Abstract: We build on Decker et al. (2016) who show that business dynamism and entrepreneurship in the U.S. have declined over recent decades and that the characteristics of this decline changed around 2000. Since 2000 the U.S. decline in dynamism has been accompanied by a decline in high-growth, young firms. Using 30 years of data from all for-profit firms incorporated in Belgium, we now offer evidence that Belgium, a far more rigid economy than the U.S., experienced a similar decline in dynamism. Furthermore, the decline set in around 2000 as well. We attribute this not only to the declining share of young firms that become high-growth firms, but more importantly also to the declining propensity for small (not necessarily young) firms to experience fast growth. We do not yet know what caused this decline. Since there are remarkable similarities between Belgium and the U.S. with respect to the secular decline in business dynamism, global trends rather than country specific changes are most likely to be at the basis of this evolution. A possible global trend causing dynamism to decline, is the ICT revolution that started the second half of the ’90s. We find preliminary indications that industries with higher ICT intensity have experienced a dynamism trend change during that same period and show a steeper dynamism decline.
    Date: 2018–01
  7. By: Hayter, Christopher (Arizona State University); Link, Albert (University of North Carolina at Greensboro, Department of Economics)
    Abstract: From climate change to terrorism, the world is confronting complex, trans-national problems. As a contemporary response, governments and non-profit organizations have established grand challenge programs, consisting of multi-sector research and development partnerships, to access innovative new ideas and rapidly scale solutions. Following recent scholarly contributions, this paper investigates how problems motivating program establishment were identified, how these problems and related contextual factors evolve over time, and how grand challenge programs evolve in response. It does so through a multi-year study of 10 grand challenge programs that differ substantially in purpose and organization. The paper finds that adaptive capabilities--inter-organizational governance mechanisms--and operational aspects such as purpose, scope, temporal factors, and partner capabilities are critical to program evolution and impact.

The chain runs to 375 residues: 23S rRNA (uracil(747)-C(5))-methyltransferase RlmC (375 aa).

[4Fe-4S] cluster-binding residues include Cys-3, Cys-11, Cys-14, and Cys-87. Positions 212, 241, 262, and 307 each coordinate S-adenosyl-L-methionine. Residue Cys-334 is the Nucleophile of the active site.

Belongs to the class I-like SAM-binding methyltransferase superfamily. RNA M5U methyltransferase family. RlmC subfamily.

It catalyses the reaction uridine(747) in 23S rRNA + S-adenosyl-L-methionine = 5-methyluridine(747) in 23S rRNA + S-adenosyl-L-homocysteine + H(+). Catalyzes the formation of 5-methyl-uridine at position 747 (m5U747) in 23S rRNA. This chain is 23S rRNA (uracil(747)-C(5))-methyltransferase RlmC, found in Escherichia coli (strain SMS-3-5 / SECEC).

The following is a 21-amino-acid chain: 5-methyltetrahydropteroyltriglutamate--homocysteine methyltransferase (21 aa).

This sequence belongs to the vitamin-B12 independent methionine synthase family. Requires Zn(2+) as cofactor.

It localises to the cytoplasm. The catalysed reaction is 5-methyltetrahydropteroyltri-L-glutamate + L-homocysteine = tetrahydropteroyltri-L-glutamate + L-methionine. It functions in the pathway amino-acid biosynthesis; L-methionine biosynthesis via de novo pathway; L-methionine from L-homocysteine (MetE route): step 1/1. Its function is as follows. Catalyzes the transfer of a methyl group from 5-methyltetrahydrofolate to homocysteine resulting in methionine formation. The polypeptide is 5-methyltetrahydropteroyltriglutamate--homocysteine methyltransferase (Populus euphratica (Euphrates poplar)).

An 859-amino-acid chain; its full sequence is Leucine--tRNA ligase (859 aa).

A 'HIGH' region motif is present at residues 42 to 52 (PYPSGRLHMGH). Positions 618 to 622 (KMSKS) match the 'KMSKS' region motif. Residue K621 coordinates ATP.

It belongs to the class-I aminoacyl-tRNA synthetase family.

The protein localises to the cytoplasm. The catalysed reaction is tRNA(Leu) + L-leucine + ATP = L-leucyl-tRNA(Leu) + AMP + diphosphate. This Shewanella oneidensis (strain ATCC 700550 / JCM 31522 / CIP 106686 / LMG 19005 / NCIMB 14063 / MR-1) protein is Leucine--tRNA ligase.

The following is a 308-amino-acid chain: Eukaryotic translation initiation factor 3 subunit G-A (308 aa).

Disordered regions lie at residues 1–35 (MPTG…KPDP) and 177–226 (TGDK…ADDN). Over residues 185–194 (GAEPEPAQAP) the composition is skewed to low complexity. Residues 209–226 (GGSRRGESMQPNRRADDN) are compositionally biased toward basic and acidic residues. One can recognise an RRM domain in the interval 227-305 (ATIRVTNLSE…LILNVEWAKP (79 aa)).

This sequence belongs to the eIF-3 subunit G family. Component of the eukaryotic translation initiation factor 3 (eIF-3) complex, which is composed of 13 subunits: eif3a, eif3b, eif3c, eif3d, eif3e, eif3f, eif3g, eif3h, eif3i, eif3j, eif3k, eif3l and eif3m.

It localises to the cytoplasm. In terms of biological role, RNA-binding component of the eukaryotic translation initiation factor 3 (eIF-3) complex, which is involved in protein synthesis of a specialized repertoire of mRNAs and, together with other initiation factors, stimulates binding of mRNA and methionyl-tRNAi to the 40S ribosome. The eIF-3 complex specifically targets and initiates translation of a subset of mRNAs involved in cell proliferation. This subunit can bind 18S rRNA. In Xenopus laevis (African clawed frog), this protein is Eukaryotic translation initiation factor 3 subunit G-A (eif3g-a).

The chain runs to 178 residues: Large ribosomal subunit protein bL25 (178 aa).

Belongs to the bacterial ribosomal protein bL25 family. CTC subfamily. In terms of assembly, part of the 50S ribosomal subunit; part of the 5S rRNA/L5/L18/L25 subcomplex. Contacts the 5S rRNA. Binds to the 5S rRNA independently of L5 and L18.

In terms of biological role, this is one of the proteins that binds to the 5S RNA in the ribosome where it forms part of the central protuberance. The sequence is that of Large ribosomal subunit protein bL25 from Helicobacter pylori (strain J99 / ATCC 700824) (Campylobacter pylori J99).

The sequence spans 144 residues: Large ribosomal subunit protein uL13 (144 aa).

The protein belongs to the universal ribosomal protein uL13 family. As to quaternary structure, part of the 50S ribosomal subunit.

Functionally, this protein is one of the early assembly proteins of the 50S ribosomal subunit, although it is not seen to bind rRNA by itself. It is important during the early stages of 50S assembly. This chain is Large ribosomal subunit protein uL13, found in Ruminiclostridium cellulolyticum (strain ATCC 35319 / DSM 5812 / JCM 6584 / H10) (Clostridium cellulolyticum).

Keywords: Grand Challenges; R&D Partnernships; Governance; Innovation Policy;
    JEL: L22 O31 O35
    Date: 2020–01–06
  8. By: Andrea Ascani; Luca Bettarelli; Laura Resmini; Pierre-Alexandre Balland
    Abstract: A large academic consensus exists on the idea that successful innovative processes are geographically bounded within regions. Nevertheless, the ability of regions to capture and re-use external knowledge is also regarded as a fundamental element to sustain and refine the local profile of specialisation and competitiveness. The present article combines these views to investigate the sources of the regional innovation process, by analysing data on Italian regions over the period 2007-2012. We define regional external networks based on all the foreign subsidiaries of local multinational enterprises identifiable as global ultimate owners. Our main results suggest that both the internal specialisation and the outward networks can generate indigenous innovation, but the role of the networks varies substantially according to its density, its degree of complementarity with the specialisation profile, its geographical spread and the specific location of the foreign subsidiaries. Our results, then, support a view of the regional innovation as an interactive process whereby valuable knowledge resources are not only generated within the reach of the local economy, but they are also integrated with external inputs. This contrasts with recent anti-globalisation views according to which the increase in the foreign operations of national companies impoverishes the local economy.
    Keywords: outward foreign direct investment, innovation, specialisation, networks, relatedness
    JEL: O3 F23 R10 F60
    Date: 2020–01